Phase one of lockdown appears to be drawing to a close, with staff returning to work, Boris Johnson preparing to relax some measures and Rishi Sunak, the Chancellor, talking of tapering off state aid.
But the costs of the crisis are still racking up. More than half of Britain’s adult population are now paid by the state, including those on furlough or on benefits and public sector staff and pensioners.
The furlough bill alone, with one in four PAYE employees on its payroll, is £8bn a month, plus £6.5bn for the two million now claiming Universal Credit or Jobseeker’s Allowance. By contrast, the NHS costs £11bn a month.
Add to this higher spending the significant drop in tax receipts. Think of all the stamp duty not paid on houses not purchased, VAT not paid on goods not bought, income taxes not paid on wages not earned, business taxes not paid on profits not generated.
To bridge the gap, Britain’s borrowing, seemingly under control after years of effort following the financial crisis, will now soar to levels normally associated with wartime.
True, Mr Sunak’s handouts have kept families afloat. We could have starved when crisis struck but instead have dined out on a feast the likes of which have never been seen before. Now the meal is coming to an end, people will start to look around and pat their pockets. Who will pay for all of this?
We will, of course, but the itemised bill has yet to be slapped on the table.
Some clues have been dropped, however. In announcing his support for freelancers, Mr Sunak hinted that the self-employed could be taxed differently in the future – perhaps in the form of higher National Insurance contributions.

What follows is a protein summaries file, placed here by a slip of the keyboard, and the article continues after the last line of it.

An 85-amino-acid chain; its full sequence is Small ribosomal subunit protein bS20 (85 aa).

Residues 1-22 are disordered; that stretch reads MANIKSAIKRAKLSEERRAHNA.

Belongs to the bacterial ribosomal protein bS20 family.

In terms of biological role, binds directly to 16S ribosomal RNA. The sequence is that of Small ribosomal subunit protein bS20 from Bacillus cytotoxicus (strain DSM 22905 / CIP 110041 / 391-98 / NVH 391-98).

The question has kept think tanks and trade bodies busy. The Social Market Foundation suggested removing the 2.5pc leg of the “triple lock”, so the state pension would rise each year by the higher of inflation or wage growth.
The Royal Institution of Chartered Surveyors said stamp duty should be scrapped to revive the housing market, while Tax Research UK called for a wealth tax similar to how inheritance tax was raised to 80pc after the Second World War.
You, our readers, have had plenty of ideas too, shared in comments on the Telegraph website. Andrew Blowers thinks a VAT rise for luxury goods would be the fairest method. James Williams suggested removing the capital gains tax exemption for the selling of primary residences, while Chris Jones backed the idea of switching stamp duty liability from the buyer to the seller.
Connor Duncan said large infrastructure projects such as HS2 and 5G must be scrapped and all public sector pensions moved to defined contribution schemes. Rachel Moore said over-70s should be subject to a wealth tax, while Sarah Henderson called for a return to austerity, saying: “This is a post-war scenario, make no mistake about that.”
This is not a question that will be answered today. We will be debating this for years to come and paying the bill for generations. One thing’s for sure: it won’t be on the house.